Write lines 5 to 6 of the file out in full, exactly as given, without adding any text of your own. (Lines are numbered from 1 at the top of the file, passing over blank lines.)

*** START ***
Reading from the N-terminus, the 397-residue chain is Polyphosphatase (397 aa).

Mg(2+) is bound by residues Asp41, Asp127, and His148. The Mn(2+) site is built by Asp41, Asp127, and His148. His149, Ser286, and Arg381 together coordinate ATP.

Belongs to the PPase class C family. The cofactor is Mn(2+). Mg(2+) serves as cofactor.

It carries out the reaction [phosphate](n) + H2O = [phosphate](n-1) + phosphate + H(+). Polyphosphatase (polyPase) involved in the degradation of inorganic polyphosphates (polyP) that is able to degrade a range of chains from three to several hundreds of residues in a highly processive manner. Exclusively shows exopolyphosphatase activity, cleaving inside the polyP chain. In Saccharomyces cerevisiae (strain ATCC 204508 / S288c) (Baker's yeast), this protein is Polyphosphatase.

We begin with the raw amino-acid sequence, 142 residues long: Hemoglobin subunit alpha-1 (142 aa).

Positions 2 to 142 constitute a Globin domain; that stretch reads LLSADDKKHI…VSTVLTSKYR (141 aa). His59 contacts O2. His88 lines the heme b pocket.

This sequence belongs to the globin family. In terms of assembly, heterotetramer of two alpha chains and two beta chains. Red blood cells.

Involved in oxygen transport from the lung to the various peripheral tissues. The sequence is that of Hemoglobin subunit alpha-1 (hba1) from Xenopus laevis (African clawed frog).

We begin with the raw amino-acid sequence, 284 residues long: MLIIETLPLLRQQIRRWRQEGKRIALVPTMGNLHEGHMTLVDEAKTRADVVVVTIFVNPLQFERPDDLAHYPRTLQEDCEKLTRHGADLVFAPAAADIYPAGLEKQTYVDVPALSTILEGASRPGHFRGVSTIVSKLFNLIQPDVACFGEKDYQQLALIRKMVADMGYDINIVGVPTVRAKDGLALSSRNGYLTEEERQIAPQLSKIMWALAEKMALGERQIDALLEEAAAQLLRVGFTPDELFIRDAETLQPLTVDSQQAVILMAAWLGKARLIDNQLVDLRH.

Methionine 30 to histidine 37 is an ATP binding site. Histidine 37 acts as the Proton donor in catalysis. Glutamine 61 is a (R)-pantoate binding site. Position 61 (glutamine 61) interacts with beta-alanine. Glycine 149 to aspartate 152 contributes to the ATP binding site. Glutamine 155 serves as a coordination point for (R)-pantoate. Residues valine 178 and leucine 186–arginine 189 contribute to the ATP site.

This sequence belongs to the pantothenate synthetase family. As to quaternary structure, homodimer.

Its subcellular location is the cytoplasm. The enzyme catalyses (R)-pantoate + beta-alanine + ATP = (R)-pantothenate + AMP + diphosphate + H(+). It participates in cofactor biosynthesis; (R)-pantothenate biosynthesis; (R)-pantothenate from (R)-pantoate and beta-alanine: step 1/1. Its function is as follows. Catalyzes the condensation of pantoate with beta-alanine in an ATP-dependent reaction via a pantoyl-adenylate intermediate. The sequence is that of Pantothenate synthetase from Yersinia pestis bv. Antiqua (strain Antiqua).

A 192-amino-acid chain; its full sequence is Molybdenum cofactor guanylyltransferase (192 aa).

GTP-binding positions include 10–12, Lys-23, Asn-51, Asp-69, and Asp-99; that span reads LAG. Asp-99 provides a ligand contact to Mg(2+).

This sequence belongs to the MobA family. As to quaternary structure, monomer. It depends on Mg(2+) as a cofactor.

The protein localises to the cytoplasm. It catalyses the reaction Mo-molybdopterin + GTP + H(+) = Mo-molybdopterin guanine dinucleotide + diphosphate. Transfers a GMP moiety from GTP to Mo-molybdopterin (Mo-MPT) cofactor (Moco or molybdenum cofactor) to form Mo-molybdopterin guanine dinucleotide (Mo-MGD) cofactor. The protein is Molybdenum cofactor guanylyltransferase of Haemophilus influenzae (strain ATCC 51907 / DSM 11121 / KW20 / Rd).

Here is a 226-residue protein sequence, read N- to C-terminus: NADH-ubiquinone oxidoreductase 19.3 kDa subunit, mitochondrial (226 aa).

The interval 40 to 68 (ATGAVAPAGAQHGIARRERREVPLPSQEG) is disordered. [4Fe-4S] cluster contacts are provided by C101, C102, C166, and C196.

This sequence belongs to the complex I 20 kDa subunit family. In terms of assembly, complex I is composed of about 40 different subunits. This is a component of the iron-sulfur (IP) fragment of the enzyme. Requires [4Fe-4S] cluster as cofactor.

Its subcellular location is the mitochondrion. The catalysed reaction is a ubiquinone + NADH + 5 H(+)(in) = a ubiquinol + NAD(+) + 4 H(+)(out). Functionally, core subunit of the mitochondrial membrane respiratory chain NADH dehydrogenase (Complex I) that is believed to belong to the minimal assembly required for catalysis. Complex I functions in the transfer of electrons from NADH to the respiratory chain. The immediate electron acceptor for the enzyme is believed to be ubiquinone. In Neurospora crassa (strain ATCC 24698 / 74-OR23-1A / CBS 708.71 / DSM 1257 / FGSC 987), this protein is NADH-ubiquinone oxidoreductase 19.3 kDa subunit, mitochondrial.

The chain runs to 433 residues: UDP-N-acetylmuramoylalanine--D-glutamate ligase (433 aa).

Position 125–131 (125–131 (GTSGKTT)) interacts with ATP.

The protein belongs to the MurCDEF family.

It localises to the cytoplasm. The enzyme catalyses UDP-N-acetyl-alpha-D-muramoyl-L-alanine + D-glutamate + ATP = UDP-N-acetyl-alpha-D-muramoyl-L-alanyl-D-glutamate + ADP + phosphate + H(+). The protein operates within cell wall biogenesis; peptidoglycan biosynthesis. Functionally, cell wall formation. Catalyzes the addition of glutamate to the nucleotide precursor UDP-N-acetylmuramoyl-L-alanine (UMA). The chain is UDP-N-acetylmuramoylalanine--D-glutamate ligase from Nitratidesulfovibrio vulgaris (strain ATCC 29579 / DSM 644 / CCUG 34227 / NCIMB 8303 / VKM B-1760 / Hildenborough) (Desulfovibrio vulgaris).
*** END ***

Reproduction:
We begin with the raw amino-acid sequence, 142 residues long: Hemoglobin subunit alpha-1 (142 aa).

Positions 2 to 142 constitute a Globin domain; that stretch reads LLSADDKKHI…VSTVLTSKYR (141 aa). His59 contacts O2. His88 lines the heme b pocket.